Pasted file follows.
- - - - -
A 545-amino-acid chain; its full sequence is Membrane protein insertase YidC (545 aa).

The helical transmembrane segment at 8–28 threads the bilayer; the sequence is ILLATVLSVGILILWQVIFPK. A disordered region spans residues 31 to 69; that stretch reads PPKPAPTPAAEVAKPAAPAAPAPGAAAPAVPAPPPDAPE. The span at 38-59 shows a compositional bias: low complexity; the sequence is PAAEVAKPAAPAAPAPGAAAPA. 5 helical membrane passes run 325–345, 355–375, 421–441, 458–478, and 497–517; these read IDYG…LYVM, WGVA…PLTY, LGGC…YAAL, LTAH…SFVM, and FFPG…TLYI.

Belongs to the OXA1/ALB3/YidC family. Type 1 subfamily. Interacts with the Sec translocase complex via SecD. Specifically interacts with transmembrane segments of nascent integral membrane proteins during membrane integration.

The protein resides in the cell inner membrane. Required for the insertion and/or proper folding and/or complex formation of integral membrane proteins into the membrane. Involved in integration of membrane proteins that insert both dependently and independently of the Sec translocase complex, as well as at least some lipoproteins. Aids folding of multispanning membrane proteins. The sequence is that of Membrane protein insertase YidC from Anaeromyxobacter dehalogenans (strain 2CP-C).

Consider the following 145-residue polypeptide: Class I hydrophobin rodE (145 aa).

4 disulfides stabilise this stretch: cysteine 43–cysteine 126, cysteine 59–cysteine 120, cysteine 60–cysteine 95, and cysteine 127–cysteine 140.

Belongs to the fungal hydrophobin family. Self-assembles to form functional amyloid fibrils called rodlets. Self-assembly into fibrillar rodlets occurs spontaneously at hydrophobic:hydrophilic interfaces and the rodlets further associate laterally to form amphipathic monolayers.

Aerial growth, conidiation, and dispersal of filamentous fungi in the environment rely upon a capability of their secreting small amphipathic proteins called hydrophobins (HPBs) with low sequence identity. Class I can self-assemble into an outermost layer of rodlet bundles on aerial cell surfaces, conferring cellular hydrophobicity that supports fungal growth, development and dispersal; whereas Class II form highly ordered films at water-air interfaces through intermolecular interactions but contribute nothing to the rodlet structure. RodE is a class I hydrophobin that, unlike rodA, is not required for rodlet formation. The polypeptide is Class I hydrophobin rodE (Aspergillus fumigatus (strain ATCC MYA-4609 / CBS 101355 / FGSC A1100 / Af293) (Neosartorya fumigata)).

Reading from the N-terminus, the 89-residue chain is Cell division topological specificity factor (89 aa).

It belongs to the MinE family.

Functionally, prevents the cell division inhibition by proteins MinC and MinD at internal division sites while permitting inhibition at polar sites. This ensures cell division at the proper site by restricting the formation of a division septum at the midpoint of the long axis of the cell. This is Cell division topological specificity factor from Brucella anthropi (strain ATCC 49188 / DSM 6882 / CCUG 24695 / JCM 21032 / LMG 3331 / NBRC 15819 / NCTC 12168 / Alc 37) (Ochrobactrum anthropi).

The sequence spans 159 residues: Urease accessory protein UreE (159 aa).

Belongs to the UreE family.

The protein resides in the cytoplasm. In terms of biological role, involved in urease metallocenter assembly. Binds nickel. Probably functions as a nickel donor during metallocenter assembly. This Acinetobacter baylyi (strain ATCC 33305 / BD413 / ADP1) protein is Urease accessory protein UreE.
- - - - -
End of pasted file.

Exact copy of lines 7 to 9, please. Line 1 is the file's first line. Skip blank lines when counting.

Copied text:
Belongs to the fungal hydrophobin family. Self-assembles to form functional amyloid fibrils called rodlets. Self-assembly into fibrillar rodlets occurs spontaneously at hydrophobic:hydrophilic interfaces and the rodlets further associate laterally to form amphipathic monolayers.

Aerial growth, conidiation, and dispersal of filamentous fungi in the environment rely upon a capability of their secreting small amphipathic proteins called hydrophobins (HPBs) with low sequence identity. Class I can self-assemble into an outermost layer of rodlet bundles on aerial cell surfaces, conferring cellular hydrophobicity that supports fungal growth, development and dispersal; whereas Class II form highly ordered films at water-air interfaces through intermolecular interactions but contribute nothing to the rodlet structure. RodE is a class I hydrophobin that, unlike rodA, is not required for rodlet formation. The polypeptide is Class I hydrophobin rodE (Aspergillus fumigatus (strain ATCC MYA-4609 / CBS 101355 / FGSC A1100 / Af293) (Neosartorya fumigata)).

Reading from the N-terminus, the 89-residue chain is Cell division topological specificity factor (89 aa).